And yes, there are more couplings-up in As Miss Beelzebub Likes It than Beelzebub/Mullin and Azazel/Belphegor. We are also introduced to Astaroth and Sargatanas. Astaroth is a womanizing slacker who wants to spend most of his time chatting up as many women as he can get his hands on, while Sargatanas is his pained aide who has to chase him down and drag him back to work. Sargatanas might come across as a bit prone to anger outburst and general seriousness, but honestly, I don't blame her: having to work for Astaroth would wear down anyone's patience in a heartbeat. Their relationship does have a mild tsundere part on her side, since she often questions why she feels anything for this idiot, but honestly, so do I. Every time. Even the ever-friendly Beelzebub doesn't seem to like him very much, so why Sargatanas would take this all the way up to love is a big mystery. Yeah, the guy is at least nice -- sort of -- but to be this trying on patience? But for all Sargatanas wants to come across as a strict and humorless person, mostly to keep Astaroth in line, she likes cute and fluffy stuff like almost everyone else, but feels like she has to keep it a secret. I have no idea why; while this might've been a legitimate worry in any kind of "real world" equivalent, just about everyone else in this show doesn't just not mind, they're all more or less living in this pastel-colored candyland wersion of hell. Mullin's "disappointment" over being so utterly wrong about Azazel was something he got over pretty quick.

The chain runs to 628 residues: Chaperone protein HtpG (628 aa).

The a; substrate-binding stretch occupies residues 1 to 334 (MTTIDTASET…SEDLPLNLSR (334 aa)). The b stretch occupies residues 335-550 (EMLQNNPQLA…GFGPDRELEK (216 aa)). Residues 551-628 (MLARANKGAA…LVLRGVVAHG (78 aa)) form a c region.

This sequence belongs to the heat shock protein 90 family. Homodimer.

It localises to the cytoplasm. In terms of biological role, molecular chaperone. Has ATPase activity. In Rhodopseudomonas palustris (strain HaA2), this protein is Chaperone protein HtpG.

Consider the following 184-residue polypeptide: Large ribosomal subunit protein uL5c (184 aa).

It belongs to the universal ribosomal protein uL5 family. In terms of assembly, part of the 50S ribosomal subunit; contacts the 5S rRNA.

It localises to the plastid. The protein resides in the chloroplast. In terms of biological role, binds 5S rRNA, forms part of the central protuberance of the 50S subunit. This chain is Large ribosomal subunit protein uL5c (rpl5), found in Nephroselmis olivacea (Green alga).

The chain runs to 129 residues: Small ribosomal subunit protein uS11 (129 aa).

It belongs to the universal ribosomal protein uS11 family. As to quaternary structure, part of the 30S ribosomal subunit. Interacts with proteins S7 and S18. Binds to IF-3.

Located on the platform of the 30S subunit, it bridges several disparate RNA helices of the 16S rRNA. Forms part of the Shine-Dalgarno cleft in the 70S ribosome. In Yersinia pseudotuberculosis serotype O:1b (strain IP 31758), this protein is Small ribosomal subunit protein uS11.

On a more iffy note we have Eurynome, because she likes hot, young boys. I mean really likes hot, young boys. (Her words.) One of her favorite pastimes is hiding in the bushes near a boys' school so she can gaze at their legs while they are out on an excursion or some such. I found it grimly amusing that Mullen thought she'd actually assault them; female characters are not often accused of this -- or even presented that way -- but as it turned out, she just wanted to bask in the light of this presence of hot, young boy legs, and she feels sad for you that you do not understand this. It's creepy, yes, and the show takes some delight in making "Eurynome is being creepy again" jokes, so be mindful of that if you're going into As Miss Beelzebu Likes It. Especially since you're being made to watch some of her creepy fantasies, the.... high point, if I may use a term like that... being an annoyed Sargatanas tying up Astaroth to bring him back for the umpteenth time turned into a weirdass S&M scene with "Sargatanas" sexually abusing a very young "Astaroth".